Executive Board of the Bertelsmann Stiftung

Innovative and sustainable for social cohesion

The Bertelsmann Stiftung wants to provide people with prospects for the future, so they can emerge from the coronavirus crisis stronger than before. It will be using innovative approaches to counter the fears people have about the future. In doing so, it will focus on the challenging situation surrounding education and training for young people. Those were the plans announced by the foundation’s Executive Board at the 2021 annual press conference in Gütersloh.

Social cohesion, equitable opportunities and participation are more important in the crisis than ever before. That point was emphasized by Ralph Heck, the new chairman of the Bertelsmann Stiftung Executive Board, at the foundation's annual press conference in Gütersloh.

The foundation wants to help make society fit for the future, especially now. It is our foundation's goal to provide people with viable prospects on how, together, we can emerge stronger from the coronavirus crisis. To that end, we feel a stable democracy and sustainable economy are of existential importance.

Ralph Heck, Vorstandsvorsitzender der Bertelsmann Stiftung

Since its founding in 1977, the Bertelsmann Stiftung has made €1.7 billion available for its nonprofit activities. In 2020, expenditures on its project work totaled approximately €74 million. Last year, the foundation employed 363 people.

The Bertelsmann Stiftung’s studies reveal how important it is in times of a pandemic for people to have hope for the future. The studies show where action must be taken: Although one publication to be released at the end of March confirms that, overall, social cohesion in Germany remained stable in 2020, the foundation's experts also ascertained that people’s fears of the future increased in the second half of 2020. In particular, a majority of individuals in difficult economic circumstances (56 percent) say they are very concerned about their future prospects. Fear of what the future will bring is especially prevalent among young people under 30.

"Focusing again on the strengths of our society and economy"

"The political, business and social spheres must work together to set the course for the future," said Liz Mohn, vice-chairwoman of the Bertelsmann Stiftung Executive Board, at the annual press conference in Gütersloh. "That is why I would like to consciously send a signal of renewal today, not least in light of the work we are doing here at the foundation. It is time that we again focus on the strengths of our society and economy."  

The foundation is committed making use of innovative possibilities for participating, even in times of crisis – such as the digital Citizens' Dialogue held in October 2020. During the event organized by the Bertelsmann Stiftung, 100 Europeans from Italy, Lithuania, Ireland, Denmark and Germany came together over three days for a lively digital discussion of Europe’s future.

The Bertelsmann Stiftung repeatedly concentrates on groups that have difficultly participating in society. The initiative #StopptKinderarmut was widely acclaimed last year. The foundation is hoping for a similar success in the area of vocational training. The coronavirus crisis has upended the plans of many young people, which is why the Bertelsmann Stiftung is advocating for the government to provide a "training guarantee," based on the Austrian model, that would make it easier for young people to enter a regular training program. "It would also help reduce the shortage of skilled workers," said Jörg Dräger, member of the Bertelsmann Stiftung Executive Board. At the same time, he warned against reverting to pre-coronavirus mode in the educational sector once the pandemic is over. "We can now take advantage of the digitalization forced on everyone during the pandemic. Intelligent learning software makes it possible to learn more effectively: individually tailored to meet the needs of each student," he said.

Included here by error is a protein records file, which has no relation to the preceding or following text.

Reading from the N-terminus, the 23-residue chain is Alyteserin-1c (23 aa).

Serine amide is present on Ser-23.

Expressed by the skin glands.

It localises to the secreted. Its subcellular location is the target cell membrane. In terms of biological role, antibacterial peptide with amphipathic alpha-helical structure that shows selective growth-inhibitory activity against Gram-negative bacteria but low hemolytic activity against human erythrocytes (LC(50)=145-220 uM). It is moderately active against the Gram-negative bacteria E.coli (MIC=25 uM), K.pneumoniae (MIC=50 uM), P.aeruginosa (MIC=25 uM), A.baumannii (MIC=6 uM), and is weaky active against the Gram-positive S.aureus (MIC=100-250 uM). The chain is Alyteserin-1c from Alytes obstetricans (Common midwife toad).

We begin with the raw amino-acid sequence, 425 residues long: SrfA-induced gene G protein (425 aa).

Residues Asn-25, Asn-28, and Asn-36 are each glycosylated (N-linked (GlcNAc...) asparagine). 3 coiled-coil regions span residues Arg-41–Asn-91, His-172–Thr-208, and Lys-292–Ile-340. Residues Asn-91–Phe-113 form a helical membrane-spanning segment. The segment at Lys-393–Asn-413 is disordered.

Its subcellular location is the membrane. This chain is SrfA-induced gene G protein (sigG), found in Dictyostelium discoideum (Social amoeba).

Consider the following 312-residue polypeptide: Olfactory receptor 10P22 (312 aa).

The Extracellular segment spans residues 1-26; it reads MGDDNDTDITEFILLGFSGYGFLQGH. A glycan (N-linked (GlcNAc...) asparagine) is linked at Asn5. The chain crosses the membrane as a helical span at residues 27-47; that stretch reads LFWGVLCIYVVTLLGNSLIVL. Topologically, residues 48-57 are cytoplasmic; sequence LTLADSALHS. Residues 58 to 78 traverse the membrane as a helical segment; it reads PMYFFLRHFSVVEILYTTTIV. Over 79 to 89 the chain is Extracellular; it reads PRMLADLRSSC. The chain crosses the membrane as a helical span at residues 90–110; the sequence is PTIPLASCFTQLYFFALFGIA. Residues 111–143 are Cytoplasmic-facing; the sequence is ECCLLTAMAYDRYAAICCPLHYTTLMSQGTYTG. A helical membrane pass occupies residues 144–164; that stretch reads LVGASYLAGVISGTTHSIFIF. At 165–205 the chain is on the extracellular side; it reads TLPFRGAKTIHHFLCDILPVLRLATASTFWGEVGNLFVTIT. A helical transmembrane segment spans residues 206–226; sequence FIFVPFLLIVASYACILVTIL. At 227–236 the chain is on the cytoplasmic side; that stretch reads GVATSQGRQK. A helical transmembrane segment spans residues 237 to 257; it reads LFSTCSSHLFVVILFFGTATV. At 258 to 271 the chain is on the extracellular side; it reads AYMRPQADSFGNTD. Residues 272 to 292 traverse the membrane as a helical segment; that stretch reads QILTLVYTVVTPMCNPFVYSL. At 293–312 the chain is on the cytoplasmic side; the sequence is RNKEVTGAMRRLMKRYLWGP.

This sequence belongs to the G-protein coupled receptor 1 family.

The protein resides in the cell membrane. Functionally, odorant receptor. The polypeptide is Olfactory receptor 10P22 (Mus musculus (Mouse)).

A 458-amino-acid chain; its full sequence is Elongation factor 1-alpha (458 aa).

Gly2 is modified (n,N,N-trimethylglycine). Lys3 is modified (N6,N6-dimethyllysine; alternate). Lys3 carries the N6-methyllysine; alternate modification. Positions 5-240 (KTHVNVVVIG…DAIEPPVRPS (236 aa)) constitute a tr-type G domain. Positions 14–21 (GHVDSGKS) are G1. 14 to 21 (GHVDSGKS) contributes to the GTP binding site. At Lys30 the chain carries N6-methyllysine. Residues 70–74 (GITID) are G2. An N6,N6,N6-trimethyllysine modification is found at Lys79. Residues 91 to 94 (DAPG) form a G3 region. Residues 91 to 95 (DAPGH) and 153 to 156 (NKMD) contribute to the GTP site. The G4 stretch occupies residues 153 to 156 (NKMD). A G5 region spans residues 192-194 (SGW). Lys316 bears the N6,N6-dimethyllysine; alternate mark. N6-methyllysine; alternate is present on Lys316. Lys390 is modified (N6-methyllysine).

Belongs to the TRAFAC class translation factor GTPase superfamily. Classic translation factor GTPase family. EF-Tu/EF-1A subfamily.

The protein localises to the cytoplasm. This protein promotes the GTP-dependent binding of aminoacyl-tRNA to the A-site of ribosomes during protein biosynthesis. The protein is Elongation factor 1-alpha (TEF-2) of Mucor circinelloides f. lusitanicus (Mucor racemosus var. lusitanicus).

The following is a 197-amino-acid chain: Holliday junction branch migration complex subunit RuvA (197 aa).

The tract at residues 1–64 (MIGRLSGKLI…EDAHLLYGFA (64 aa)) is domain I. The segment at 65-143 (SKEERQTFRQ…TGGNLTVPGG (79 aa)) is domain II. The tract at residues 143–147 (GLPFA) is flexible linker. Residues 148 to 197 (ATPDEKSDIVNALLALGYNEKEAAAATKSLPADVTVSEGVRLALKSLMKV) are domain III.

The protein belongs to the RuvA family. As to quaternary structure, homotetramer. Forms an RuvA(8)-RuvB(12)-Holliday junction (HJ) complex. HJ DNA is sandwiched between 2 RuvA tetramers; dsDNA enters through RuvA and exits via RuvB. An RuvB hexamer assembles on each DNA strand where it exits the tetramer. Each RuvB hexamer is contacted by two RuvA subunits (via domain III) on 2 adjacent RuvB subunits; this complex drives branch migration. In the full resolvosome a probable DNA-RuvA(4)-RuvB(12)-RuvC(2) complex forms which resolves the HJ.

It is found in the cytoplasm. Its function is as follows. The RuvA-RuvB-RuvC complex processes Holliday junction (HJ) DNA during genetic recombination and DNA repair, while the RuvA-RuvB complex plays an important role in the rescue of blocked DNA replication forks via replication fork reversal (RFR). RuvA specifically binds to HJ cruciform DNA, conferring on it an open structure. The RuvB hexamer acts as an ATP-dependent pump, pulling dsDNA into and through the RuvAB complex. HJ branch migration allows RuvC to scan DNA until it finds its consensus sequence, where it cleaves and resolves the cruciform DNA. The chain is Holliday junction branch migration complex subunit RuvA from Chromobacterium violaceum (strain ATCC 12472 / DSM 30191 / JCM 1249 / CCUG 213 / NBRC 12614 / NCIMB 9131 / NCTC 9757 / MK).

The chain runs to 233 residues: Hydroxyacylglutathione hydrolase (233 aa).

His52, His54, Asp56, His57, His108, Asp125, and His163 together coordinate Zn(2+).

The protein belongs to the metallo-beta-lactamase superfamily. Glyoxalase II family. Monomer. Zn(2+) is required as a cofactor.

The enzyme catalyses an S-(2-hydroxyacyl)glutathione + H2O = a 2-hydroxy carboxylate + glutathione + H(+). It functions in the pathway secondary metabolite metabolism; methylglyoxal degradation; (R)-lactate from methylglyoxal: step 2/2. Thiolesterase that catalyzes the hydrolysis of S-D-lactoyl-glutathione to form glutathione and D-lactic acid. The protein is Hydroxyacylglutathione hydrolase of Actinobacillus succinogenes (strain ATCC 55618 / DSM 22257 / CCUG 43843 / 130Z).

Voting at 16 – letting young people have more of a say

Young people should be able to contribute their opinions at an earlier age – a change the foundation endorses as well. "Voting at 16 – that would have been an issue for the coming national elections," said Brigitte Mohn, member of the Bertelsmann Stiftung Executive Board. "That hope has been dashed, but the foundation remains committed to this change." 

"No more business as usual," demanded Brigitte Mohn, meaning more than just the call to lower the voting age. "We need a nationwide, practical laboratory for more innovation," she said. "The hackathon #UpdateDeutschland could be the first step in this direction." At the latest during the coronavirus crisis, Germany found out what works well in the country and what does not. That’s why solutions are urgently being sought for social challenges. #UpdateDeutschland is allowing new ideas to be identified and innovative solutions to be developed. Communities, the state of North Rhine–Westphalia (NRW), universities, the Federal Chancellery, the city of Gütersloh and the Bertelsmann Stiftung will all be taking part as of March 19, when more than 1,000 participants begin discussing Germany’s future as part of this initiative.

Innovation remains an essential issue at the Bertelsmann Stiftung. On October 28, in the centenary year of the birth of its founder, Reinhard Mohn, the foundation will award the Reinhard Mohn Prize to Chemi Peres. The son of Nobel Peace Prize laureate Shimon Peres is the chairman of the Peres Center for Peace and Innovation in Tel Aviv. As a successful and socially responsible entrepreneur, he represents the "Innovation and Start-up Nation" of Israel.